• [Fokkens and Harding 2013] ^ 1 2 Fokkens, Harry, and Anthony Harding. 2013. The Oxford Handbook of European Bronze Age. Oxford: Oxford University Press.
  • [Gimbutas 1977] ^ Gimbutas, Marija. 1977. The first wave of eurasian pastoralists into copper age europe. JIES 5 (4):277-338.
  • [Haber et al. 2017] ^ Haber, Marc, Claude Doumet-Serhal, Christiana Scheib, Yali Xue, Petr Danecek, Massimo Mezzavilla, Sonia Youhanna, Rui Martiniano, Javier Prado-Martinez, Michał Szpak, Elizabeth Matisoo-Smith, Holger Schutkowski, Richard Mikulski, Pierre Zalloua, Toomas Kivisild, and Chris Tyler-Smith. 2017. Continuity and admixture in the last five millennia of Levantine history from ancient Canaanite and present-day Lebanese genome sequences. bioRxiv.
  • [Hanks, Epimakhov, and Renfrew 2015] ^ Hanks, B. K., A. V. Epimakhov, and A. C. Renfrew. 2015. Towards a refined chronology for the Bronze Age of the southern Urals, Russia. Antiquity 81 (312):353-367.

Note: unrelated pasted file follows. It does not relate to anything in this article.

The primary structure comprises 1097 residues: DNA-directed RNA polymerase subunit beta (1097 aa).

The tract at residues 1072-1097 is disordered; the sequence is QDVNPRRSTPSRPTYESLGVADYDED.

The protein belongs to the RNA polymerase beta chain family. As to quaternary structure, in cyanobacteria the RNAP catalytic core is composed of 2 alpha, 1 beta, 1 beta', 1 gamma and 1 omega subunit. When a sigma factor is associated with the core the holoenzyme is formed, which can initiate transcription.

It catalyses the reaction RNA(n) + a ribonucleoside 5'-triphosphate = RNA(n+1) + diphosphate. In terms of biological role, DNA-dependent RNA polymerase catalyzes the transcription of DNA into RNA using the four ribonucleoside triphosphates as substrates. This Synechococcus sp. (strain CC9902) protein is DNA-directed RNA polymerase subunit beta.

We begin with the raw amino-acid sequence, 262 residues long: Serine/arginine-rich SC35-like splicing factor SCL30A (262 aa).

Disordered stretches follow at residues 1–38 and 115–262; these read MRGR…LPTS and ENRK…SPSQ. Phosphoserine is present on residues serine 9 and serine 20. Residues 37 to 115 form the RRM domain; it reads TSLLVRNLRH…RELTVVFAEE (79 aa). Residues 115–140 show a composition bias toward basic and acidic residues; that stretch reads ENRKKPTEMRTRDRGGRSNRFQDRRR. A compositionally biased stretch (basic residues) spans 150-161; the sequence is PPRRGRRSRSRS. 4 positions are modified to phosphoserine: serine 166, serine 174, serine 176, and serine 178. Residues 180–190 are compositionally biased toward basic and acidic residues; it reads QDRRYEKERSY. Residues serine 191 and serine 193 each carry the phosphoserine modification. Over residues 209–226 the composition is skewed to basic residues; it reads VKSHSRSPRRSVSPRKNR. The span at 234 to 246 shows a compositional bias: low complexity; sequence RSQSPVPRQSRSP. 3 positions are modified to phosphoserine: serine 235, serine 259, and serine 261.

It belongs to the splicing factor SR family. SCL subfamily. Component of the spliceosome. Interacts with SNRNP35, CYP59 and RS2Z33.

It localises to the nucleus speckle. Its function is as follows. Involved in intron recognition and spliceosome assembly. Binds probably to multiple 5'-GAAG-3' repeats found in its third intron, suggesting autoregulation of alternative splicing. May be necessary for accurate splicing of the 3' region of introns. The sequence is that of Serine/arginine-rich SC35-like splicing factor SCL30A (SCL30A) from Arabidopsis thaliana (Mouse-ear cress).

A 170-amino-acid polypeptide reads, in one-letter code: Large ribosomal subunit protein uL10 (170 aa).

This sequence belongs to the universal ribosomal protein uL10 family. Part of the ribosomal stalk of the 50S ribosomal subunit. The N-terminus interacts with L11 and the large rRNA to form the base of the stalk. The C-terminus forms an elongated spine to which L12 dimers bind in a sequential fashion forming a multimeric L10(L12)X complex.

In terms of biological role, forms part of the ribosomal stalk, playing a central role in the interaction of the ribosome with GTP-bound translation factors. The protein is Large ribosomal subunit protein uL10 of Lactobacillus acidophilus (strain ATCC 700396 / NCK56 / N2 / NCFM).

• [Jaeger 2012] ^ Jaeger, Mateusz. 2012. Enclosed Space - Open Society, Contact and Exchange in the Context of Bronze Age Defensive Settlements in Central Europe. In SAO/SPES, edited by M. Jaeger, J. Czebreszuk and K. P. Fischl. Poznań/Bonn: Bogucki Wydawnictwo Naukowe / Dr. Rudolf Habelt GmbH.
  • [King et al. 2008] ^ King, R. J., S. S. Ozcan, T. Carter, E. Kalfoglu, S. Atasoy, C. Triantaphyllidis, A. Kouvatsi, A. A. Lin, C. E. Chow, L. A. Zhivotovsky, M. Michalodimitrakis, and P. A. Underhill. 2008. Differential Y-chromosome Anatolian influences on the Greek and Cretan Neolithic. Ann Hum Genet 72 (Pt 2):205-14.